Turmeric, a member of the ginger family, is a bright yellow spice that is commonly used in East Indian and Asian cooking. It is used in a variety of dishes for its bright yellow colour and distinct flavour. These cultures have also been using turmeric as an ingredient for many home remedies for many, many years.
With my East Indian heritage I grew up eating a lot of turmeric, an integral spice in Indian recipes. Unfortunately, I never appreciated or understood the great benefits of this amazing spice until just recently.
I recall, as a child, my brother got a rather nasty cut on his ear and my mom packed the cut with turmeric powder. At the time I thought she was crazy (I never told her that) but now I realize she did that because turmeric works as an antibacterial agent and helps wounds heal quicker.
One of my fond memories of my dad growing up was his insistence for us to drink turmeric and honey milk when we were sick, and how I always refused it. Now I’ve realized how beneficial it was due to turmeric’s anti-inflammatory and immune boosting properties.
Curcumin is a chemical component found in turmeric that is responsible for the bright yellow pigment. This chemical compound is responsible for all the health benefits of this powerful spice.
This spice is cholesterol free and is high in dietary fiber; and is a great source of vitamins and minerals. It contains moderate amounts of:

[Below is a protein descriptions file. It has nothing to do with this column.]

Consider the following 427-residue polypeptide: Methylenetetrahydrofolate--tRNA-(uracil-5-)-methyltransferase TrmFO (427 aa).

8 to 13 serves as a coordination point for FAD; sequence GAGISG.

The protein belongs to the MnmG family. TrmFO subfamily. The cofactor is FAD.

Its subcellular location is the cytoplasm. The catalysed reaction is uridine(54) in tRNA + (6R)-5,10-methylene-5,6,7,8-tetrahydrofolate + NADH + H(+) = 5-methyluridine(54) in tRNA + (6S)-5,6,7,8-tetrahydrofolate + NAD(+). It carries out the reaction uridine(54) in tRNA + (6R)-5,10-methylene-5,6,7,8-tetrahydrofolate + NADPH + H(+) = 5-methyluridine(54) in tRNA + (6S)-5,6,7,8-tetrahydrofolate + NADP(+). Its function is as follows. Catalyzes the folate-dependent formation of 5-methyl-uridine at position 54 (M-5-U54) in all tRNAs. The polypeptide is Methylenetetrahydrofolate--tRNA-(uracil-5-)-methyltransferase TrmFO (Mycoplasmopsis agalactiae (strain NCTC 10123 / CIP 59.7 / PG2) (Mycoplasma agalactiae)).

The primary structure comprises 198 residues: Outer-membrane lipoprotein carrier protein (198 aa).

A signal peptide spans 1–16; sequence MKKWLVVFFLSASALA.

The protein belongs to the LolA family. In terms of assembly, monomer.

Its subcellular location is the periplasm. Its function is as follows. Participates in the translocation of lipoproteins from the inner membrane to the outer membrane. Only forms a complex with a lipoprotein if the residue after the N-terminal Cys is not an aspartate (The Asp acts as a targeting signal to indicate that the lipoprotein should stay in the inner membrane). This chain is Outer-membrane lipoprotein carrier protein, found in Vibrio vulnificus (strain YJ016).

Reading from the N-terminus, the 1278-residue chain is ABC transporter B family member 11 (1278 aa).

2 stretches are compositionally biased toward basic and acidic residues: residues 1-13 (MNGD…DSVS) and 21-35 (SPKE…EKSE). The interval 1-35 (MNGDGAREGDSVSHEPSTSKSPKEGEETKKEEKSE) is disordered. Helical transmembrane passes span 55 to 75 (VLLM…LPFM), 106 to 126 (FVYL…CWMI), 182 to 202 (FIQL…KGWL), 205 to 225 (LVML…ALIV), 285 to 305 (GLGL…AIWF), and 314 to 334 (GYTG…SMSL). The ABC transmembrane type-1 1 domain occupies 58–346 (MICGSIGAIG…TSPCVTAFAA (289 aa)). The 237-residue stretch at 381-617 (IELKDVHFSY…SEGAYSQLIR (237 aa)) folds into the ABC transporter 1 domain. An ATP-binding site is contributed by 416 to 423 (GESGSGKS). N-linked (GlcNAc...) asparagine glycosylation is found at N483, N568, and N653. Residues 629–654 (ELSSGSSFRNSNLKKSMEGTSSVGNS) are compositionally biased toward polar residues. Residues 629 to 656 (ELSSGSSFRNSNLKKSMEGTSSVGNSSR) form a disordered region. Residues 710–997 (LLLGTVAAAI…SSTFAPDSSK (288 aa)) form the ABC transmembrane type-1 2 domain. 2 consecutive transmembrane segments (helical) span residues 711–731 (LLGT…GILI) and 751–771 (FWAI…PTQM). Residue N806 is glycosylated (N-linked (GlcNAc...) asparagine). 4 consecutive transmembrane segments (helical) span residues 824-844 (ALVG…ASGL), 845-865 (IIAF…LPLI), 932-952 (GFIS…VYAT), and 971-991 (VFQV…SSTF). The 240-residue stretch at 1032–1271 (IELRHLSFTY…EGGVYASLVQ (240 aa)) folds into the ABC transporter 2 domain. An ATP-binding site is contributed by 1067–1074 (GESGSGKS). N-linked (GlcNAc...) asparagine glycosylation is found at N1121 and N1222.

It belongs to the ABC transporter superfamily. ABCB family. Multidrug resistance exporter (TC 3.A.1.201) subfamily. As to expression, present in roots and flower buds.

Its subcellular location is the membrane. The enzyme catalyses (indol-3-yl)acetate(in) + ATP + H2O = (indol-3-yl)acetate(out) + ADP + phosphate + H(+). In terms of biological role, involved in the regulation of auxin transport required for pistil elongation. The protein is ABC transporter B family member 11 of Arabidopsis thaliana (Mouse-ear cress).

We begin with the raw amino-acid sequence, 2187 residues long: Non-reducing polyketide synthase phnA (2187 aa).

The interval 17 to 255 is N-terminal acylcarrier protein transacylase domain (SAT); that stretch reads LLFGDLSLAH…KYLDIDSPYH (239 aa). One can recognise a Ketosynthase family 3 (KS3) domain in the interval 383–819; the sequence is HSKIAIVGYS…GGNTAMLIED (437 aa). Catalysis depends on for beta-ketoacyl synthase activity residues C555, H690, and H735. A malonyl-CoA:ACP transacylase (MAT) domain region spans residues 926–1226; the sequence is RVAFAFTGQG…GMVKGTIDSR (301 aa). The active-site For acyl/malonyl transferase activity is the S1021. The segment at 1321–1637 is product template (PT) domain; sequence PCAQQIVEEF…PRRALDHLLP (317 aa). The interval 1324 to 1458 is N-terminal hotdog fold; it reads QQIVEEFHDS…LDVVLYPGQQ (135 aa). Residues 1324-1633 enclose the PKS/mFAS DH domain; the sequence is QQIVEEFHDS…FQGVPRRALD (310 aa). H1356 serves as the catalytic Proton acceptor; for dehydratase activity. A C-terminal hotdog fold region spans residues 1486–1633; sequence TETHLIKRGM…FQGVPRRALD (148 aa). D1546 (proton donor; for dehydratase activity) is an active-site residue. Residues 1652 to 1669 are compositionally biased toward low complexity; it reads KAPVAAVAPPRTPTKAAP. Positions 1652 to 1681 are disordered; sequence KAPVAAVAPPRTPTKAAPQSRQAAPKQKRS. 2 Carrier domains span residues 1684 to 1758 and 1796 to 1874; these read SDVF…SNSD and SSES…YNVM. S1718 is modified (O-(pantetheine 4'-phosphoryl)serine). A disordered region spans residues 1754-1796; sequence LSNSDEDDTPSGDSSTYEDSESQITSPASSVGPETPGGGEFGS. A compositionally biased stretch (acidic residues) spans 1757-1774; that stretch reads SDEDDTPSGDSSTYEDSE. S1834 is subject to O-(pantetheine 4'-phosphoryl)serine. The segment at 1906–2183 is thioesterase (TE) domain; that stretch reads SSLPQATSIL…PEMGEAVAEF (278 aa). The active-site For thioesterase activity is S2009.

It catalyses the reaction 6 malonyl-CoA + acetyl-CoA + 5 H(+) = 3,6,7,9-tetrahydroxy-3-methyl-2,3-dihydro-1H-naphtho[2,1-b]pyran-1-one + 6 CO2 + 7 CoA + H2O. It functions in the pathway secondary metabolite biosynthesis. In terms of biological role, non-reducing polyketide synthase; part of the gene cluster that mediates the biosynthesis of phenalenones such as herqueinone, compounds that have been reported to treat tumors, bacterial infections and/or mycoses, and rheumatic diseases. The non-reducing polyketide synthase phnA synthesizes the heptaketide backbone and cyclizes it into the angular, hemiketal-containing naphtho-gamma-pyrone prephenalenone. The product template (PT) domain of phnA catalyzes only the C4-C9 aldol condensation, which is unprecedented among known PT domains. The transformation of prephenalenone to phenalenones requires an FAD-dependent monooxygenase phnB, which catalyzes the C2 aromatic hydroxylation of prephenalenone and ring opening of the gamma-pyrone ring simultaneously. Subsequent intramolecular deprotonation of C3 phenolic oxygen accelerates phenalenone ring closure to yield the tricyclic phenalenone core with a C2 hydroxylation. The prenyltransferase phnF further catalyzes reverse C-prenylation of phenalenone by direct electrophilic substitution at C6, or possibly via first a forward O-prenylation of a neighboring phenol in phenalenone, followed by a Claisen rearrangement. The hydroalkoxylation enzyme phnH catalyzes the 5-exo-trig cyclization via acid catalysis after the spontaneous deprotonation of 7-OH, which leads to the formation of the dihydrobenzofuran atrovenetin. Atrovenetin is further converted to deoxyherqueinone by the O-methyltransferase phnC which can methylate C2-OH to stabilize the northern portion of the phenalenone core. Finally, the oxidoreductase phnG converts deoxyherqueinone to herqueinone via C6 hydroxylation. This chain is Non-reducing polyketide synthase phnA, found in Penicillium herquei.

- B vitamins (niacin, riboflavin & B6)
- vitamin C
- vitamin E
With such an assortment of vitamins and minerals its no wonder that turmeric is such super spice. Adding turmeric to our foods and drinks can provide us with an amazing number of benefits. Studies have shown that turmeric can be used as a natural:
- blood purifier
- digestive aide
- wound healer
- flu and cough fighter
- skin tonic
- fat metabolizer
- cholesterol reducer
- gas reducer
- cancer preventer
This miracle spice can be added into your foods or drinks, and can also be found as a supplement in capsule form. The strong yellow colour of this spice can stain your fingers, clothes, counters and dishes – use caution when handling turmeric.
NOTE: Studies show that mixing turmeric with a little black pepper and/or ginger helps with the absorption of curcumin (turmeric).
A quick drink that I make when I start feeling the symptoms of a cold is mixing some honey, turmeric, cinnamon and lemon in hot water.
Enjoying a cup of this amazing tea daily would be extremely beneficial to your health. However it may be a little time consuming for those rushed mornings. A quick time saving way to enjoy this tea is to:
Take one lemon and cut it into thin quarter slices, add in some honey, turmeric, a little ginger, a little black pepper (according to taste) and some cinnamon powder for an extra anti-inflammatory push. Add all the ingredients into a bottle and stir it together till well mixed. Keep the sealed bottle in the fridge for up to 2 weeks, use a tablespoonful and mix it with hot water whenever you desire.
I have been giving the hubby, kids and anyone else who happens to be visiting, a paste mixture of honey and turmeric whenever they start getting a sore throat or cold. My kids know that when they get sick they will be getting some of this paste – I admit it doesn’t excite them but they understand the benefits.
Turmeric has a very strong flavour and does take some getting use to. Start off with a little amount (especially with kids) and work your way up to taking more – the more the better!
Stay healthy – eat more turmeric! 🙂